Former President Barack Obama sang the praises of the Affordable Care Act Thursday just as the GOP-led Congress was preparing to vote on dismantling the top domestic achievement of his presidency.
"Thanks to this law, more than twenty million Americans have gained the security and peace of mind of health insurance," Obama said in a statement. "Thanks to this law, more than ninety percent of Americans are insured — the highest rate in our history. Thanks to this law, the days when women could be charged more than men and Americans with pre-existing conditions could be denied coverage altogether are relics of the past."
Obama weighed-in on what is the seventh anniversary of the Affordable Care Act, which was passed with no Republican support and which they have been promising to repeal ever since.
Conceding that under Obamacare the cost of coverage is still rising, Obama noted correctly that "the pace of health care inflation has slowed dramatically."
"Families who get coverage through their employer are paying, on average, thousands of dollars less per year than if costs kept rising as fast as they were before the law," Obama wrote.
"And reality continues to discredit the false claim that this law is in a 'death spiral,' because while it's true that some premiums have risen, the vast majority of marketplace enrollees have experienced no average premium hike at all."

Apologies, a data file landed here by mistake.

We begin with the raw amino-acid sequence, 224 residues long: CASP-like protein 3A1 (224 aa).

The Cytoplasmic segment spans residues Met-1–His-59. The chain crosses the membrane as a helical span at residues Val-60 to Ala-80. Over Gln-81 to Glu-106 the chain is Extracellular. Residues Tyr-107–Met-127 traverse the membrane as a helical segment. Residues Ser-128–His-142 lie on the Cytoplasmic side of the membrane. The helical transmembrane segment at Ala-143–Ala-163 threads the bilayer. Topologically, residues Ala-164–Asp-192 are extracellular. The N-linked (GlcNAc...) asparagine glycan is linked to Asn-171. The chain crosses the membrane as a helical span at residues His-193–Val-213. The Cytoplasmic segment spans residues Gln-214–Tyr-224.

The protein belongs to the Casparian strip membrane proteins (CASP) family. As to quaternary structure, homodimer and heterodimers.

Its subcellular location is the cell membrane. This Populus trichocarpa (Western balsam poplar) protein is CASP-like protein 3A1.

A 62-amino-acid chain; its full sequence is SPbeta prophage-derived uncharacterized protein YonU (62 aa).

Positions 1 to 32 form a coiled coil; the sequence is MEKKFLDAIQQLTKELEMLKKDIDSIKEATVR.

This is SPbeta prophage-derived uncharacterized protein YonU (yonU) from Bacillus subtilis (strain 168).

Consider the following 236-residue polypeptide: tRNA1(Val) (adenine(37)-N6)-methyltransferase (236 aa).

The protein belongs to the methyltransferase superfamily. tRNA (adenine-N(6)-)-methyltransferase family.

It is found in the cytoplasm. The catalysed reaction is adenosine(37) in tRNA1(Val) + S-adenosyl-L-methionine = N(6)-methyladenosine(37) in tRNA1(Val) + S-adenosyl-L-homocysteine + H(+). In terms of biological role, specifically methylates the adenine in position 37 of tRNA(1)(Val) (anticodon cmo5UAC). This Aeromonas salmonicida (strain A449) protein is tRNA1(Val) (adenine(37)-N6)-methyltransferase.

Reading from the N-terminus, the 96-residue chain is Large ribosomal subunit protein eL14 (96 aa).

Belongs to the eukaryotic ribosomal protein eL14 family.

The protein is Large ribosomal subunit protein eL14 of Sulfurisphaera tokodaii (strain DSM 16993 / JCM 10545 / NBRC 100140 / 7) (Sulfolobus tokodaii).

Obama also pointed out that the 75-straight months of job growth on his watch — a streak that continues under President Donald Trump — has made a lie out of claims that the ACA would be a "job killer."
"So the reality is clear: America is stronger because of the Affordable Care Act," he wrote.
As he has in the past, Obama said he has no objections if Republicans try to "build on this law."
"But we should start from the baseline that any changes will make our health care system better, not worse for hardworking Americans," he wrote. "That should always be our priority."
Obama did not directly address the American Health Care Act, which has been dubbed Trumpcare and which would largely repeal and replace the ACA — but keeps in place some of the popular features of Obama's law like barring insurance companies from dropping people because of preexisting conditions and allowing young people to stay on the parents' plans until they are 26.
The 44th president's statement landed as Trump and GOP leaders were still struggling to find the 215 votes need to pass a Republican plan that critics say would toss millions of Americans off their insurance plans and jack up prices for senior citizens while benefiting the rich.
Trump voters in particular (the elderly, the rural) would be hurt by the GOP plain, the Kaiser Family Foundation found.